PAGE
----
Everyday Evangelism

A friend said to me in the washroom the other day, “So Dan, you were pretty sick for a while.”

I responded, “Yes, I had an eye problem for a couple of weeks, then bronchitis after that. In all, I had to take off more than 2 weeks of work and I guess it really took me about a month before I started to feel better again. It was pretty rough going.” Then, I added, “You never know how ‘lucky’ you are until something like that happens.”

The man was quick to respond, “I know what you mean. I think these things happen for a reason.” Then, he proceeded to show me the cast he was wearing for his broken wrist.

Now if I didn’t know any better, I would have to say that that man answered me from a distinctly “Christian” perspective. Look at his words, “I think these things happen for a reason.” That statement presupposes faith. “For a reason” presupposes that someone is looking after us. The man may not be thinking about “God” per se, but, then again, it is really hard to imagine what else he could be thinking about. So, I said, really, with a sense of encouragement, “Are you a Christian?”

He said, “No … I did go to church when I was young … but …”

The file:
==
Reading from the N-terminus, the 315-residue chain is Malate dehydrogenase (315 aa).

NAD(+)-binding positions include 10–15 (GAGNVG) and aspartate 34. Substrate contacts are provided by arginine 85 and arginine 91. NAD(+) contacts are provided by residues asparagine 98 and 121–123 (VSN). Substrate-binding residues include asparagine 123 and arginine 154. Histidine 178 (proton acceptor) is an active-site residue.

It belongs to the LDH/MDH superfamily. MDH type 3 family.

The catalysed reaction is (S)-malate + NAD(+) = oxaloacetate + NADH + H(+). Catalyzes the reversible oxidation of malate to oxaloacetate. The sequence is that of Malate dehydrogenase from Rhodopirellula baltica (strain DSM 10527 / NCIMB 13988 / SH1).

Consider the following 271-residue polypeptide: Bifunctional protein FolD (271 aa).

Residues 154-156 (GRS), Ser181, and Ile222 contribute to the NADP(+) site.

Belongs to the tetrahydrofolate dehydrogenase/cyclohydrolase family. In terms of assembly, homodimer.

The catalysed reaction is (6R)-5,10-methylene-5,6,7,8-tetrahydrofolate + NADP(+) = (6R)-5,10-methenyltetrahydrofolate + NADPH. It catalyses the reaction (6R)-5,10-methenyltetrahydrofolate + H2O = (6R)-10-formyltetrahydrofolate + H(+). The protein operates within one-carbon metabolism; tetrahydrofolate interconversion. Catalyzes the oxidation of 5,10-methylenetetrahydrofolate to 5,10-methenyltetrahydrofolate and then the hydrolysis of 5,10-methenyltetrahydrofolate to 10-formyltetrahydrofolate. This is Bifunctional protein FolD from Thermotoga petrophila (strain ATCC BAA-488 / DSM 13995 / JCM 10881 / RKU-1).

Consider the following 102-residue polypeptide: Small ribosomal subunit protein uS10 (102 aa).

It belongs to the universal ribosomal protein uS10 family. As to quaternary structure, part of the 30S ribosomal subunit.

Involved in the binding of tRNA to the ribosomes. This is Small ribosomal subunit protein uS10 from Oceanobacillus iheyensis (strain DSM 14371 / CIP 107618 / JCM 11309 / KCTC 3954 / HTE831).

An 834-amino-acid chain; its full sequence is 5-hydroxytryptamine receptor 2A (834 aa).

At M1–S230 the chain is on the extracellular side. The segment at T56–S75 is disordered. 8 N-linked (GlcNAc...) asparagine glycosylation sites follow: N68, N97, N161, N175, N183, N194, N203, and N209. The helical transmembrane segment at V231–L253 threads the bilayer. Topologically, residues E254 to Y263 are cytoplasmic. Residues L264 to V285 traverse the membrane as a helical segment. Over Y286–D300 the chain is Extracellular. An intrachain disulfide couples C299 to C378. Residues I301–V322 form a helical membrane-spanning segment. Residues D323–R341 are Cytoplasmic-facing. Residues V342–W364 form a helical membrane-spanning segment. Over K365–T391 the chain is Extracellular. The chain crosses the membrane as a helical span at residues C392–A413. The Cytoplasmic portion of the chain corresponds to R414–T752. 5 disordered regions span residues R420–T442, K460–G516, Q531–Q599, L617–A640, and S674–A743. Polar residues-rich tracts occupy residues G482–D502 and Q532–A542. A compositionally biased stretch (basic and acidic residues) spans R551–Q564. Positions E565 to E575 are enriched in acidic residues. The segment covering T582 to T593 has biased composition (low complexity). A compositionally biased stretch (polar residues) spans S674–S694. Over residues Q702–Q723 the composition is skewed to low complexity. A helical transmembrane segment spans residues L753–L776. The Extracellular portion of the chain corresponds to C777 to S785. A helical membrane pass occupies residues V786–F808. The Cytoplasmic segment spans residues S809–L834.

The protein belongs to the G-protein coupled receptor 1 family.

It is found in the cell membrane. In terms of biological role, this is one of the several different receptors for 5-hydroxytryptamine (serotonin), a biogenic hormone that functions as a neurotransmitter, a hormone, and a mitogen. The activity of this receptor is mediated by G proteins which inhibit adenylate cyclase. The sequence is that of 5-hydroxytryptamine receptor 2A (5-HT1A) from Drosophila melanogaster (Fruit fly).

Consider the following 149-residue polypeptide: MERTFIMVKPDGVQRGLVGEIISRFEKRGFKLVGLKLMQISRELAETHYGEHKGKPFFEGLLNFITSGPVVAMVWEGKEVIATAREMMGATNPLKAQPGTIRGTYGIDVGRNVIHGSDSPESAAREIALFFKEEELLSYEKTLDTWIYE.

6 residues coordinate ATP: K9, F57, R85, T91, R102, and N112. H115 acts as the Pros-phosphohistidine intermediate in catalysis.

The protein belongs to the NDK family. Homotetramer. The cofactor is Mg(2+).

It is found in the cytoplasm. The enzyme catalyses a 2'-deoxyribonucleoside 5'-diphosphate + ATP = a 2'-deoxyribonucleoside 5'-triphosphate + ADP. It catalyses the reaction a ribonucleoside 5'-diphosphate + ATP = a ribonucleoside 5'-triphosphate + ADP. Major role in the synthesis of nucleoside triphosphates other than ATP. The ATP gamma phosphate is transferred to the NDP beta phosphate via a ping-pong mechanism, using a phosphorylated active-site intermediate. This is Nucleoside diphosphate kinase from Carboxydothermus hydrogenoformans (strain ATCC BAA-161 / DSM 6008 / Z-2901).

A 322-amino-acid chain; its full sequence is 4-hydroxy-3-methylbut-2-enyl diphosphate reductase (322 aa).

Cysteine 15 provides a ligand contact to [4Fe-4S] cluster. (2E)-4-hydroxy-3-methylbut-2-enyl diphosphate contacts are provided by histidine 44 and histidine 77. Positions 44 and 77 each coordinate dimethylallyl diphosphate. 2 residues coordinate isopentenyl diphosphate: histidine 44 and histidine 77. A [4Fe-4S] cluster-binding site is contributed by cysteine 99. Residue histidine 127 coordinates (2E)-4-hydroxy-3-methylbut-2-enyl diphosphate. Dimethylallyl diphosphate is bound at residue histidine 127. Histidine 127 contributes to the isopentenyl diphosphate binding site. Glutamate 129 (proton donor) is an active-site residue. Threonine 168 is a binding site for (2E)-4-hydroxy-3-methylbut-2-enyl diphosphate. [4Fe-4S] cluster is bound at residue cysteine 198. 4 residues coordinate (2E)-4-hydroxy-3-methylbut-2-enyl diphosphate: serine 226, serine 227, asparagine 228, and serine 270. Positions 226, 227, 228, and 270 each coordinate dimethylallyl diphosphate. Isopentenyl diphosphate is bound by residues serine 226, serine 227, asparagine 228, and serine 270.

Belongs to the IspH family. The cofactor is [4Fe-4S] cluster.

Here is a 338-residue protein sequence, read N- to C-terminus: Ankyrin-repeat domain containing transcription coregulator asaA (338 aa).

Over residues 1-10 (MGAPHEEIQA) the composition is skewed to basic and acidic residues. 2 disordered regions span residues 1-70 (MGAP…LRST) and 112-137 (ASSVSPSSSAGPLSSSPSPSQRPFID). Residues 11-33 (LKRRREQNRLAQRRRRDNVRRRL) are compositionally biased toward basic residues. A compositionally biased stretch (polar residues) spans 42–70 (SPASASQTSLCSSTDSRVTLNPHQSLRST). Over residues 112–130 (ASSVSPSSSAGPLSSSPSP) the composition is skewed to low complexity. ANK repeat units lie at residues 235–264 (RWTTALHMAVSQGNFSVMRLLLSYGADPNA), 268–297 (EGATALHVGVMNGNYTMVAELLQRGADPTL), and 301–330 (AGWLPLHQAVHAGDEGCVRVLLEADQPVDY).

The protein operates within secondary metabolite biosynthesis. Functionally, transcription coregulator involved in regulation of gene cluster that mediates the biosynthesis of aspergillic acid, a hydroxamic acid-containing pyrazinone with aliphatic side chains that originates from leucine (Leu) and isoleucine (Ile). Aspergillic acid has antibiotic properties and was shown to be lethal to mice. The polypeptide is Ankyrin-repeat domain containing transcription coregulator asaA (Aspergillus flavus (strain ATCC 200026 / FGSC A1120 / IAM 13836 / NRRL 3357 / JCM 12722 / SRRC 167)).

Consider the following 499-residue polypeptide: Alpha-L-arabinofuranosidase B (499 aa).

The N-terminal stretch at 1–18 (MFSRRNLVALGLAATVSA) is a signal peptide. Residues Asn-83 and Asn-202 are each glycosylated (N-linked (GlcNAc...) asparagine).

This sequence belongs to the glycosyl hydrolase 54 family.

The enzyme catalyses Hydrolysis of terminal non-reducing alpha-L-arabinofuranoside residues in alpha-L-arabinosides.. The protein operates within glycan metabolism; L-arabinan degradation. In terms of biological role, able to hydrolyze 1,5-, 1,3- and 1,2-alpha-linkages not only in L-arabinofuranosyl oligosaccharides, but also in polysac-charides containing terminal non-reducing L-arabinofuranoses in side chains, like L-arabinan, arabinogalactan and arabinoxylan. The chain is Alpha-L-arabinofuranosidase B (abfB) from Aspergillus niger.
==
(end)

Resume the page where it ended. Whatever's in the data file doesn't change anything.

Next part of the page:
“But you wouldn’t really call yourself a Christian, I guess is what you are trying to say”, I added.

“Yes,” he replied.

“I go to the Metropolitan Bible Church downtown,” I answered him. It was a “one liner” that, by God’s grace, will stick with him. Who knows but that, one day, he will be driving past the Metropolitan Bible Church in downtown Ottawa, and he will sense the need to go in, all because I mentioned it in passing. So that is why I mentioned it (and is why, generally speaking, I mention things like this — it is with the hopes that God will use it to “stir” the person to faith and hope in Christ, and help to lead them to the right place).

There wasn’t really much more I “should” have said, or “could” have said, at that point in time. Again, this was a matter of the Spirit’s leading. Even as I tried to somehow “muster” the courage to say something else positive about the Christian faith, something inside of me — I believe it was God — was saying to me, “No, you don’t need to. You’ve done basically enough.”

But I did have enough emotional and spiritual strength left inside of me to be able to say these last few words, which may indeed have a tremendous impact on him in the long run.

“I’m part of the Nortel Christian Fellowship. Check out our web page simply by typing the word ‘Christian’ into the top of your web browser.”

At that, we parted. He knew me. I knew him. He could always knock on my door if he wanted to ask questions. We’d bump into each other again. Probably very soon. I knew that everything was in God’s hands. I was happy. In fact, I was satisfied. God had done something. It was now time to move on … to whatever else God had for me to do.

Everyday evangelism.

It’s the type of evangelism that happens everyday.

Unplanned by man, but a part of the perfect plan of God.

“God, help me to be open to your leading today. Use me, whether in the work environment, or on the road, or at a gas station, or at the store, or while at my child’s swimming lesson, or at the bank, or simply in the confines of my own home, with my children and spouse. Lord, lead me and guide me. It is in Christ’s name that I pray. Amen.”